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PostPosted: Thu Jan 12, 2017 4:49 pm 
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KathTheDragon wrote:
Qwynegold wrote:
AFAICT, even after Googling, direct and quoted speech are the same thing.

Tmk, direct speech is where the speech is incorporated directly into the sentence (He said that he didn't want to go) while in quoted speech it is not (He said, "I don't want to go")


I know the former as indirect speech (at least in German, indirekte Rede, and would be surprised if that was different in English). Direct speech is AFAIK the same as quoted speech. But non-European languages may treat these things differently. We must avoid falling subject to SAE prejudice here.

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PostPosted: Fri Jan 13, 2017 4:11 am 
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... That is very true. My bad, I guess I misremembered.


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PostPosted: Fri Jan 13, 2017 9:13 am 
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WeepingElf wrote:
KathTheDragon wrote:
Qwynegold wrote:
AFAICT, even after Googling, direct and quoted speech are the same thing.

Tmk, direct speech is where the speech is incorporated directly into the sentence (He said that he didn't want to go) while in quoted speech it is not (He said, "I don't want to go")


I know the former as indirect speech (at least in German, indirekte Rede, and would be surprised if that was different in English). Direct speech is AFAIK the same as quoted speech. But non-European languages may treat these things differently. We must avoid falling subject to SAE prejudice here.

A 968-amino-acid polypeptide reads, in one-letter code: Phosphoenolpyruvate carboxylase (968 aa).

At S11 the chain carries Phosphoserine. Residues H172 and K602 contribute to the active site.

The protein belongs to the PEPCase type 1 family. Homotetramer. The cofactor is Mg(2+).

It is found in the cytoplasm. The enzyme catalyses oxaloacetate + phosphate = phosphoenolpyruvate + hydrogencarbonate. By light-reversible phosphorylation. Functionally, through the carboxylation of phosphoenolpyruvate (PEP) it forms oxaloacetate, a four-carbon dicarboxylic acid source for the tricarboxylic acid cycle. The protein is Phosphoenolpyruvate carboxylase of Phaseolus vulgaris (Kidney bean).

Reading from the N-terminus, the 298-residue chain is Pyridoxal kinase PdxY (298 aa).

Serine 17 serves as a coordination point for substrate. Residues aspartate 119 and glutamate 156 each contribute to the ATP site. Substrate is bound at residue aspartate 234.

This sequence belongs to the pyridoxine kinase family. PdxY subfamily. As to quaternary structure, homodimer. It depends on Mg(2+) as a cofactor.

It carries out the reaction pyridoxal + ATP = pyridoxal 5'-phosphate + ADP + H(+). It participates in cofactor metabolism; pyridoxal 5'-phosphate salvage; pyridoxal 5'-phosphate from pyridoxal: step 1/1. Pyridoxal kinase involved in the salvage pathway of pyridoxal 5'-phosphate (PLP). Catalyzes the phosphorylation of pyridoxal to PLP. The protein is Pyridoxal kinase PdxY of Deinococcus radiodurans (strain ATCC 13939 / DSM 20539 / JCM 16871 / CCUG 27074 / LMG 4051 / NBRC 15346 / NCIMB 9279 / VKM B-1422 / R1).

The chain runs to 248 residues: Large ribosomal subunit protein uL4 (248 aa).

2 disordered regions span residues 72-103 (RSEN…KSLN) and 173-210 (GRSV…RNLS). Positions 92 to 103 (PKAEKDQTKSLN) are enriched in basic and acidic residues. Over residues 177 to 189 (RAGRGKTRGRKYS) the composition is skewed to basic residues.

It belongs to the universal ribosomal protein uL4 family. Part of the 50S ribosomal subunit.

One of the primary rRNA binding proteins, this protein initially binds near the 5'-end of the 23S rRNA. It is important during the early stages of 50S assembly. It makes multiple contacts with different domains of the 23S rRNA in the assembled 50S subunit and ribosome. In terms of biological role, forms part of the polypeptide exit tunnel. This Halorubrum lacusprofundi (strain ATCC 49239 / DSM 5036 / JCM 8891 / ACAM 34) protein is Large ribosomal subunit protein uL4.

The same conventions are used in Danish. Perhaps this is what is meant by the questionnaire?
Otherwise, do some languages consistently overtly mark quotations? SAE dosn't (direct speech)? This might be what is meant.
I don't know any non-SAE languages well snough to provide input on this but i wouldn't be suprised if some languages always use something akin to indirect speech (changing the original utterance), and some languages always use direct speech (leaving the original utterance intact and able to work as a core sentence argument.

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PostPosted: Fri Jan 13, 2017 1:09 pm 
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There are intermediate types. (Another good paper, if you have JSTOR access, is this one.)

Anyway in this particular case though I'm pretty sure it's actually a typo in the questionnaire. It makes little sense otherwise.

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PostPosted: Fri Jan 13, 2017 4:38 pm 
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Hallow XIII wrote:
Anyway in this particular case though I'm pretty sure it's actually a typo in the questionnaire. It makes little sense otherwise.

Hmm, after readin all the replies, I think this might be the actual case. So they are actually asking if you make a distinction between direct and indirect speech?

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PostPosted: Sat Jan 14, 2017 12:07 am 
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The title amuses me, but only because I call my own code/idiolect/relex "lingua". Short for lingua privitòs, "private language".


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PostPosted: Sat Jan 14, 2017 9:53 pm 
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gufferdk wrote:
Otherwise, do some languages consistently overtly mark quotations?

Some Native American languages do.